It was only a matter of time before ASUS refreshed its line of Ultrabooks with Intel’s new Ivy Bridge chips, but the truth is, the company needed to improve a little more than just the CPU model number. If you recall, the Zenbook UX31 ushered in a modern metal design and unbeatable speed, but our enthusiasm waned after spending a week with the flat keyboard and temperamental touchpad.
Well, friends, it looks like Chairman Jonney Shih and co. were listening: the outfit is about to bring four of its leaked Zenbook Prime laptops to the US. These include the 11-inch UX21A, which you see up there, along with the 13-inch UX31A, UX32A and the UX32VD — essentially, the UX31A with discrete graphics. Though different configurations are bound to vary, they all bring retooled, backlit keyboards, refined trackpads and, of course, Intel’s third-generation Core processors. And while the lower-end UX32A is stuck with 1366 x 768 resolution, every other model — yes, even the tiny UX21A — will be offered with a 1080p IPS display.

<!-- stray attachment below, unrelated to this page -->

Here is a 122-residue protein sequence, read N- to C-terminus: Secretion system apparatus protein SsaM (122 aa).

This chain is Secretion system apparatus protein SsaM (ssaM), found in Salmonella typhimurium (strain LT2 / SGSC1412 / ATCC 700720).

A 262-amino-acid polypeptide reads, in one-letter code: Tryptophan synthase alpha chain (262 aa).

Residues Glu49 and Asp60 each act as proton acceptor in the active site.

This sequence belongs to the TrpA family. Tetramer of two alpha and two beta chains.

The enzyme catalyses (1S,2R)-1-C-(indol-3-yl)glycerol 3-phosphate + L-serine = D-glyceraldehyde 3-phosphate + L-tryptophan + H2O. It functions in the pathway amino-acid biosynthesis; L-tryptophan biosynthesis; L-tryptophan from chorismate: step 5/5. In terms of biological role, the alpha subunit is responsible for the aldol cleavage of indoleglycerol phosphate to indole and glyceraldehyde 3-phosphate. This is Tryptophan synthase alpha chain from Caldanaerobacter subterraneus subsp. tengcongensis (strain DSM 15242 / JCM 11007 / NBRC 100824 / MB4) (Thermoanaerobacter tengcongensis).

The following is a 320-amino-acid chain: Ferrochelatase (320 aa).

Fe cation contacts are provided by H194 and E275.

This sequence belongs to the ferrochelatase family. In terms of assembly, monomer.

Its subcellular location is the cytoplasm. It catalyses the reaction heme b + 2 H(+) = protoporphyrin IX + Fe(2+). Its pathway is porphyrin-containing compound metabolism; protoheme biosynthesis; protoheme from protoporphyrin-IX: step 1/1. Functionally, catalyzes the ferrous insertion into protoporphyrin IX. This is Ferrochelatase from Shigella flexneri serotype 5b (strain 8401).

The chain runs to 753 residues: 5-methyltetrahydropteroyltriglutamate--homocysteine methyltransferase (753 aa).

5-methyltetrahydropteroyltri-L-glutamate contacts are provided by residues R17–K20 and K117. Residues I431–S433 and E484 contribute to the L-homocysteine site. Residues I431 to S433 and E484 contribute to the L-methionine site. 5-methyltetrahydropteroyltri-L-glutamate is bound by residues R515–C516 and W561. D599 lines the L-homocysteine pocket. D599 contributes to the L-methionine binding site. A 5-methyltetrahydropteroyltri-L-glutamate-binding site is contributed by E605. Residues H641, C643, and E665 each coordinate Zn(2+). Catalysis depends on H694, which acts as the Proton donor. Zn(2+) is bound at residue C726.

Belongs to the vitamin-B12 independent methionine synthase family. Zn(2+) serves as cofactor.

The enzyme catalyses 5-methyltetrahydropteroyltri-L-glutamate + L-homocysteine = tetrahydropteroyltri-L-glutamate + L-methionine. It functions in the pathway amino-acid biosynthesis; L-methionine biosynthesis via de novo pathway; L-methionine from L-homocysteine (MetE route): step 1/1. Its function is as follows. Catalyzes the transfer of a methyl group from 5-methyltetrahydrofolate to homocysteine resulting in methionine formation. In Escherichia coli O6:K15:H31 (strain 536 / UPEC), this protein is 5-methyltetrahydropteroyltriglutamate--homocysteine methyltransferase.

First the rumor mill revealed ASUS had plans to refresh Ultrabooks with Ivy Bridge and 1080p IPS displays. Then the company confirmed the news itself when it brought some new Zenbook Prime laptops out for a demo and promised they’d go on sale in ASUS’ native Taiwan. Now we’ve got some splendid news for our readers here in the US: those fresh ultraportables are making their way stateside too… eventually. ASUS just confirmed it’s bringing four models to the states: the 11-inch UX21A, the 13-inch UX31A / UX32A and the UX32VD. What’s the difference between the UX31A and the UX32A, you ask? It all comes down to storage: the UX32A uses hybrid hard drives, while the UX31A packs an SSD. Meanwhile, the UX32VD is nearly identical to the UX31A except that it packs an NVIDIA GT 620M GPU.